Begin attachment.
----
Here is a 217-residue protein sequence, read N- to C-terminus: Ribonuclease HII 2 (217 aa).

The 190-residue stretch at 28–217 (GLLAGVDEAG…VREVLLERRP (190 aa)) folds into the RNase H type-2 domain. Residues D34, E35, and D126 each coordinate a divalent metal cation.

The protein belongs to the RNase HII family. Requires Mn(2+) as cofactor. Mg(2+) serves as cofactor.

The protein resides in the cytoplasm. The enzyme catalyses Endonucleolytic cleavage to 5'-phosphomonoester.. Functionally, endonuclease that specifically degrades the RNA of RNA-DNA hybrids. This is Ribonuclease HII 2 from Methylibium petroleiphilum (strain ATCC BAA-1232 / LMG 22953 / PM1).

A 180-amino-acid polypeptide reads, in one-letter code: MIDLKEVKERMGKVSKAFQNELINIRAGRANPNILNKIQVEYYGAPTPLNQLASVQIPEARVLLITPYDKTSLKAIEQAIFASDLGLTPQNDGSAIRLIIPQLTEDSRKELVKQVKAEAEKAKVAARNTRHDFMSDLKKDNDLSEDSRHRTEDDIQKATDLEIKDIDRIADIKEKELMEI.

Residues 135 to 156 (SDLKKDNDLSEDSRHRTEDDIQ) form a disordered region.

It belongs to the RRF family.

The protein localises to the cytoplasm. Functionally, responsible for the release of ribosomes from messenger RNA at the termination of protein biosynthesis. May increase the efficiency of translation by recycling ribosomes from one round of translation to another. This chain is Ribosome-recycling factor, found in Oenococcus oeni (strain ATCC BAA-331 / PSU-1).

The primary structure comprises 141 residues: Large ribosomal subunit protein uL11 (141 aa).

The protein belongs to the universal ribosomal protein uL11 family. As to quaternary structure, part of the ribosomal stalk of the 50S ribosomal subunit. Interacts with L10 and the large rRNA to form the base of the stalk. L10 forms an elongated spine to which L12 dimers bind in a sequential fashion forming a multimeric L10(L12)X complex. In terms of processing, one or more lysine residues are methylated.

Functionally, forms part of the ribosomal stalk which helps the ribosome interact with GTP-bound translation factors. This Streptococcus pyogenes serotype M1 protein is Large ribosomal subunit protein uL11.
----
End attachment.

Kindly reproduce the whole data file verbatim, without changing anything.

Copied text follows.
Here is a 217-residue protein sequence, read N- to C-terminus: Ribonuclease HII 2 (217 aa).

The 190-residue stretch at 28–217 (GLLAGVDEAG…VREVLLERRP (190 aa)) folds into the RNase H type-2 domain. Residues D34, E35, and D126 each coordinate a divalent metal cation.

The protein belongs to the RNase HII family. Requires Mn(2+) as cofactor. Mg(2+) serves as cofactor.

The protein resides in the cytoplasm. The enzyme catalyses Endonucleolytic cleavage to 5'-phosphomonoester.. Functionally, endonuclease that specifically degrades the RNA of RNA-DNA hybrids. This is Ribonuclease HII 2 from Methylibium petroleiphilum (strain ATCC BAA-1232 / LMG 22953 / PM1).

A 180-amino-acid polypeptide reads, in one-letter code: MIDLKEVKERMGKVSKAFQNELINIRAGRANPNILNKIQVEYYGAPTPLNQLASVQIPEARVLLITPYDKTSLKAIEQAIFASDLGLTPQNDGSAIRLIIPQLTEDSRKELVKQVKAEAEKAKVAARNTRHDFMSDLKKDNDLSEDSRHRTEDDIQKATDLEIKDIDRIADIKEKELMEI.

Residues 135 to 156 (SDLKKDNDLSEDSRHRTEDDIQ) form a disordered region.

It belongs to the RRF family.

The protein localises to the cytoplasm. Functionally, responsible for the release of ribosomes from messenger RNA at the termination of protein biosynthesis. May increase the efficiency of translation by recycling ribosomes from one round of translation to another. This chain is Ribosome-recycling factor, found in Oenococcus oeni (strain ATCC BAA-331 / PSU-1).

The primary structure comprises 141 residues: Large ribosomal subunit protein uL11 (141 aa).

The protein belongs to the universal ribosomal protein uL11 family. As to quaternary structure, part of the ribosomal stalk of the 50S ribosomal subunit. Interacts with L10 and the large rRNA to form the base of the stalk. L10 forms an elongated spine to which L12 dimers bind in a sequential fashion forming a multimeric L10(L12)X complex. In terms of processing, one or more lysine residues are methylated.

Functionally, forms part of the ribosomal stalk which helps the ribosome interact with GTP-bound translation factors. This Streptococcus pyogenes serotype M1 protein is Large ribosomal subunit protein uL11.